Turmeric, a spice from the ginger family, has been used for centuries for both medicinal and culinary purposes. Famed for its unmistakable deep golden colour, it was once considered magical in Europe. In India, it is used extensively for its healing qualities, which are now being proven by modern scientific research.
One area currently under the spotlight is turmeric’s possible benefits for Alzheimer’s patients. Results suggest that it could actually prevent the progression of the disease, which could be excellent news for those just diagnosed with the disease. Studies show that turmeric contains a number of natural agents that block the formation of beta-amyloid, which is responsible for the plaques that increasingly obstruct the cerebral function in Alzheimer’s patients over time.
Professor James A Duke conducted one of the most extensive studies, incorporating summaries of the major turmeric studies to date, and found that after considering over 700 papers, turmeric appeared to outperform many pharmaceuticals within a number of chronic diseases without side effects. This is a bold claim, but with a 2,500-year history of medicinal use, even the most conservative would have to appreciate its healing properties.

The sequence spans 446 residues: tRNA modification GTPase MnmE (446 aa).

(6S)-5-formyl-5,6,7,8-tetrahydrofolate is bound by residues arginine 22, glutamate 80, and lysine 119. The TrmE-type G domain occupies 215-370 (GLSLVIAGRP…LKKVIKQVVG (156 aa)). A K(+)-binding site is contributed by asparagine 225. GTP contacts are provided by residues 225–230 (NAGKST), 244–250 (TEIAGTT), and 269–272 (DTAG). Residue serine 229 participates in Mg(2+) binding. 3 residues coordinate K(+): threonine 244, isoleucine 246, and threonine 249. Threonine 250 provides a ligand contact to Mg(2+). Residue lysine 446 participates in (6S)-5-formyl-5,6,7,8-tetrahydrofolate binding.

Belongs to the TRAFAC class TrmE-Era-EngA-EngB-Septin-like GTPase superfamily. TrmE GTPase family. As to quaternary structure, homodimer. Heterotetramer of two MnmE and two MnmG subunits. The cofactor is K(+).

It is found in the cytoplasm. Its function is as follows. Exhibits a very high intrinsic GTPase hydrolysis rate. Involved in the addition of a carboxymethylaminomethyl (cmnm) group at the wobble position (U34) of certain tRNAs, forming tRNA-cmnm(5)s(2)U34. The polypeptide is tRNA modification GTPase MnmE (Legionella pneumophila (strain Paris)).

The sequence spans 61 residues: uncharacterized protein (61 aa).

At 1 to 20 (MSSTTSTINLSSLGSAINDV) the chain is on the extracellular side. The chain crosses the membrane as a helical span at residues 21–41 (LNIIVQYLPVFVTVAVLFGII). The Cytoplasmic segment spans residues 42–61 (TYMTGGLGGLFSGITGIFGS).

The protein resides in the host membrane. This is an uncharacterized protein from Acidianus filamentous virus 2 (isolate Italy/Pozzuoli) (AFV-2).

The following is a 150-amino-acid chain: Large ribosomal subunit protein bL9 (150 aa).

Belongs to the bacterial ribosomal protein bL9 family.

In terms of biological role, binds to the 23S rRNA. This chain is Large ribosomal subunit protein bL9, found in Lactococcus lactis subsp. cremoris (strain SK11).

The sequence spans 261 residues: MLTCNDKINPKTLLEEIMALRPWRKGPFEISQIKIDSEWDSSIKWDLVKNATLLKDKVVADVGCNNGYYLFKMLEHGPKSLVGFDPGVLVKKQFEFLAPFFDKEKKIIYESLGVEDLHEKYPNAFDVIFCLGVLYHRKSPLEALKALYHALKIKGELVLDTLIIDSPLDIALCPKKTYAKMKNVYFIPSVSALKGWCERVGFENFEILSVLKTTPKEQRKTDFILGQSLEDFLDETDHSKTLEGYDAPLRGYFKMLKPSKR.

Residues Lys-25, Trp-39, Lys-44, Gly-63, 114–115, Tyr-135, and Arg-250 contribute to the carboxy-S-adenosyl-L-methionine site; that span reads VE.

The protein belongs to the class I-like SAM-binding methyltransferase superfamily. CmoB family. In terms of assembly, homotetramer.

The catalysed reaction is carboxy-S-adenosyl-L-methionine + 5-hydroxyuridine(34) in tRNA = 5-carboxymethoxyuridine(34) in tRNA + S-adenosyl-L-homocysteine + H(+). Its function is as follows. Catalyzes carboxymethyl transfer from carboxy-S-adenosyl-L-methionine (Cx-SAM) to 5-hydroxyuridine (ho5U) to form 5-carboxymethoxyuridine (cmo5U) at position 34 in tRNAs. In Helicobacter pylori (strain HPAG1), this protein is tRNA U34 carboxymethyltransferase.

If you are still undecided, here are a few more reasons why you should be eating turmeric: it is a natural anti-inflammatory, antibiotic and antiseptic. Turmeric speeds up wound healing and purifies the blood. Studies show that it can reduce the side effects of chemotherapy, provide relief for people with arthritis due to its anti-inflammatory properties and slow the progression of multiple sclerosis.
Moreover, it is great for clearing spotty skin if applied directly as a mask mixed with some honey. It can also improve skin conditions like psoriasis and eczema.
And just in case you needed a little more convincing, reports suggest it can help lower cholesterol, relieve gas and bloating and encourage fat metabolism, which makes it an excellent aid for weight management.
Laura Holland is a well-being consultant and nutritional therapist. For more information, go to www.BeUtifulYou.co.uk